As her dad, Hudson County Executive Tom DeGise looked on, Jersey City’s embattled lawmaker Amy DeGise yesterday pleaded guilty to “leaving the scene of an accident involving injury or death.”
DeGise’s plea was the culmination of a 6-month ordeal that the city’s at-large lawmaker triggered when she drove her Nissan Rogue SUV through the intersection of Forrest Street and Martin Luther King Drive shortly after 8 a.m. on July 19, 2022, knocking bike and rider to the pavement. About six hours later, DeGise informed police about the incident. The biker was treated at the Jersey City Medical Center for non-life-threatening injuries.
DeGise, appearing before Essex Vicinage Special Remand Court Judge Shandra Cole in Newark, also agreed to pay a $5,000 fine and to a one-year suspension of her driver’s license.
An additional motor vehicle charge of failure to report an accident, along with an unpaid street cleaning parking ticket, were dismissed as part of a plea agreement, whose terms were negotiated by the state—represented by Assistant County Prosecutor Tamara Chambers and DeGise’s lawyers—John Lynch, of Union City, and Brian Neary, of Hackensack.
In a memo to the court, Chambers noted that, “Our office has continuously attempted to contact the victim, Andrew Black, (but) to date, he has not responded to any of our calls, texts and/or correspondence. The issue of restitution would be determined at a later hearing.”
After the hearing, Neary told reporters that Black has filed a notice of intent to sue the city of Jersey City in connection with injuries allegedly sustained in the accident. If such a suit is filed, Neary said that under a legal procedure known as “civil reservation,” the testimony at yesterday’s hearing “is not to be allowed in a civil lawsuit—it will not be used against (my client).”
Since the incident, two of DeGise’s City Council colleagues—James Solomon (Ward E) and Frank Gilmore (Ward F)—along with many city residents—called for DeGise to step down. She has refused to do so. And she has continued to serve in her job as apprentice coordinator for the Hudson County School of Technology.
In a statement issued during the summer, DeGise said that since the incident, she’s experienced “some of the most difficult and traumatic times of my entire life,” that she was “grateful that no one was seriously injured, and I feel horrible about the situation.”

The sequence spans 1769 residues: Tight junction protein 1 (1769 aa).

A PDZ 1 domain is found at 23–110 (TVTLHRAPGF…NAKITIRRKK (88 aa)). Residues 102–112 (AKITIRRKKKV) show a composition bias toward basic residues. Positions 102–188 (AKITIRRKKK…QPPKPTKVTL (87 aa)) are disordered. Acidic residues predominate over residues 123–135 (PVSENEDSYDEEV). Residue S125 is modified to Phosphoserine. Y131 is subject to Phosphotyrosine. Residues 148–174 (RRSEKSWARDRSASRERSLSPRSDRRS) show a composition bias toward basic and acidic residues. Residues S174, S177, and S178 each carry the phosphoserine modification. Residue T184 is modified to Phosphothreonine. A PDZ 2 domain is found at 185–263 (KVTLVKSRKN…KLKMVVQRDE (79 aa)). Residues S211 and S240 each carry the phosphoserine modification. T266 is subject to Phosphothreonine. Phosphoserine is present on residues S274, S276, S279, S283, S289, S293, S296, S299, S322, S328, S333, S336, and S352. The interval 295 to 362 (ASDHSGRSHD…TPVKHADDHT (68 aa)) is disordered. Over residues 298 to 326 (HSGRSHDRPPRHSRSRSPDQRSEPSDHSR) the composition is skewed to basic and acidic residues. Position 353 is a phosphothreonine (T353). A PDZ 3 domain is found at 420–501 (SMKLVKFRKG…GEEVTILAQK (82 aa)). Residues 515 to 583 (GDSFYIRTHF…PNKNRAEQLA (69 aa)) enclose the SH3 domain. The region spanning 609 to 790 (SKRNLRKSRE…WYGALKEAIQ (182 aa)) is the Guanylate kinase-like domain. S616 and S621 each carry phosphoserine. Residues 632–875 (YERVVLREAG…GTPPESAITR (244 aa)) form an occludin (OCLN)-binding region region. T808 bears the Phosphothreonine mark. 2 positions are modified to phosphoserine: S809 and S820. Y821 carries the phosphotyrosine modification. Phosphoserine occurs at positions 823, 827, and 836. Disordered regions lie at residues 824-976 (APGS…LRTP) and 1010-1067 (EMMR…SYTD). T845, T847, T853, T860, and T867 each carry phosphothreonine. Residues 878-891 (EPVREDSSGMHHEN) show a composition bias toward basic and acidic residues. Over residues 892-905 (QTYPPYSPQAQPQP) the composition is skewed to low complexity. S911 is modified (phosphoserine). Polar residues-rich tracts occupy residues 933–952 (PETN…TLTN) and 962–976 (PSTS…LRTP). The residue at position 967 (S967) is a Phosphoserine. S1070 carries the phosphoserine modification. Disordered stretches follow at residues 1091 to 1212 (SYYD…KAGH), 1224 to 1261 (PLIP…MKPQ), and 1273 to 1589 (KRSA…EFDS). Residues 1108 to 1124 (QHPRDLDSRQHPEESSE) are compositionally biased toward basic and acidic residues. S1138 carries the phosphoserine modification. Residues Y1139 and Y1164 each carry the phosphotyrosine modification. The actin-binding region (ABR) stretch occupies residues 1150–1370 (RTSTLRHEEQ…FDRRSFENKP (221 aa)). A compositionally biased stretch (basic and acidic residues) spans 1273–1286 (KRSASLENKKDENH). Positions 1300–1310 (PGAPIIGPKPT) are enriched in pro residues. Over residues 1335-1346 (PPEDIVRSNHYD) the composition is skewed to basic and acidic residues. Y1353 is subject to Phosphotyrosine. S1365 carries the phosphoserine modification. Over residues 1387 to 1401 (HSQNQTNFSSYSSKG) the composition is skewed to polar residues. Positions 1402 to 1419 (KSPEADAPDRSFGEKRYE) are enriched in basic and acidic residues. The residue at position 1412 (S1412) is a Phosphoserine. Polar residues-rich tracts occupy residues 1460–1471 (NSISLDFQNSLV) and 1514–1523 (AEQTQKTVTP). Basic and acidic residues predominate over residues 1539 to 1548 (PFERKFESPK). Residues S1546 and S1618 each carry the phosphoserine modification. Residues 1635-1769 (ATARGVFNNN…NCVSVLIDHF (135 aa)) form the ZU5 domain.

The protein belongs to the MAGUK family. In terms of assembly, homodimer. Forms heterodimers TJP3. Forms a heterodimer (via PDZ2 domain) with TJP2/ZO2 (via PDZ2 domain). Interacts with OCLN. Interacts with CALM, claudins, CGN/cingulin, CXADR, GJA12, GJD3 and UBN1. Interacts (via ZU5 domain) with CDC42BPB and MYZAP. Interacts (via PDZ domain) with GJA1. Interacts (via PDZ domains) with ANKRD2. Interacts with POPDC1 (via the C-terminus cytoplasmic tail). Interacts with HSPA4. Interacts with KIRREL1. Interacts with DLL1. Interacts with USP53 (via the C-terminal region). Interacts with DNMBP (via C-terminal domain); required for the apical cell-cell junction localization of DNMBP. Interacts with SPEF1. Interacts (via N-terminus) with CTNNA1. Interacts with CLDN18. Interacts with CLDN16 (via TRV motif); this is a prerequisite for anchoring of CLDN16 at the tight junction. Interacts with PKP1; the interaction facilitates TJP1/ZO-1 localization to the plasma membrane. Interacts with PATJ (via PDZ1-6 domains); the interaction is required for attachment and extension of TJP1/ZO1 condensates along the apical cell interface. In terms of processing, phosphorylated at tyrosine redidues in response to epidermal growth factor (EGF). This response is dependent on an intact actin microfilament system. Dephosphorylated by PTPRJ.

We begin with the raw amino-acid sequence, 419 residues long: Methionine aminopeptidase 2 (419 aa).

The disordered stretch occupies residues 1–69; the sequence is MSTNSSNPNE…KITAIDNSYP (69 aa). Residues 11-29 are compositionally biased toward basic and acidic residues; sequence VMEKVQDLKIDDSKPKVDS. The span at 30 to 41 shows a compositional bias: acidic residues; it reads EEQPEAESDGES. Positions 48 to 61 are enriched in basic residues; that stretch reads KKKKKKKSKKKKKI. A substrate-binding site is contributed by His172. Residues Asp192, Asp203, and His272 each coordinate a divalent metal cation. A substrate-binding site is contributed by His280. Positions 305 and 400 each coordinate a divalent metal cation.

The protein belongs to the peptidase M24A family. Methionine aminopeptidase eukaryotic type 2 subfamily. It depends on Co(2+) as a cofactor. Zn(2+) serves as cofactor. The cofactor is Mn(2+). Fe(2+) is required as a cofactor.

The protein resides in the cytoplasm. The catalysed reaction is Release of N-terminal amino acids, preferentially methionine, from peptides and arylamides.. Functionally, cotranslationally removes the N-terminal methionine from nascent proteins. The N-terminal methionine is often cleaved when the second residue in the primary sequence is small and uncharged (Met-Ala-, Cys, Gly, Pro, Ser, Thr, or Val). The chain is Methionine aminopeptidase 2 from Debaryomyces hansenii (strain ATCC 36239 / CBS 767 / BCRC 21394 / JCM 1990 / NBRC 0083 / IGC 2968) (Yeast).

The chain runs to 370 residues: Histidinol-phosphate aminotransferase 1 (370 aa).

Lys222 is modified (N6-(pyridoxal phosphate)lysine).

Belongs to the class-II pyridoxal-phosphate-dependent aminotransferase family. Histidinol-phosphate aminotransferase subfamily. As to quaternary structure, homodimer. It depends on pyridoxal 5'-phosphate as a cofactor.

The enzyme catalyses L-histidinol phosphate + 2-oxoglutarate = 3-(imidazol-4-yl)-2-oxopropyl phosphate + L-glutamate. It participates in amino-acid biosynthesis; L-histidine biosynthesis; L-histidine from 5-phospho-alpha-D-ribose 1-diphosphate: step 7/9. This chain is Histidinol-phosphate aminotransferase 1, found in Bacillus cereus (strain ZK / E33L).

During yesterday’s hearing, Neary agreed that while his client may have failed to pay a street parking ticket—something he termed “an occupational hazard in Hudson County”—she had acquired “no moving violations” nor been ticketed for “careless driving” and “had the green light” at the time of the accident.
Neary said there was “no allegation of drunk driving” when the accident occurred.
When the judge prodded the attorney to expand on what he called DeGise’s “lapse in judgment” in failing to stop and check on the biker after the incident, Neary said DeGise “feels terrible about this and she’ll learn she becomes a better public servant and an example to the citizens of Jersey City (by showing) if you mess up, you take your responsibility.”
And he predicted that, after going through this experience, DeGise “is not going to be standing before this court or any other jurisdiction on any other transgression.”
Addressing DeGise directly, Judge Cole asked: “What if something even worse had occurred and a more tragic outcome had taken place? Thank goodness, (the biker) was able to walk away.”
Still, noting that the incident represented DeGise’s “first offense,” Cole said she was “going with the negotiated plea,” which provides for “no jail time.”
Later, asked by a reporter to account for the 6-hour delay in reporting the accident, Neary said, “there needs to be no explanation…. Her judgement in leaving the scene was wrong…one of the foibles of humanity…. Now she’s making amends for it.”
But his explanation didn’t satisfy two Jersey City residents who have added their voices to the calls for DeGise’s resignation. Outside the courthouse, Kevin Bing and Nick Zurawski unfurled a banner reiterating that demand. Bing insisted that many people remain “fired up and angry” over the lawmaker’s actions.
“She’s counting on residents’ apathy,” Bing said, to help erase the memory of the deed. A recall, he added, “is one option on the table” to shake up the electorate and uproot what he called “the entrenched political machine in Hudson County.”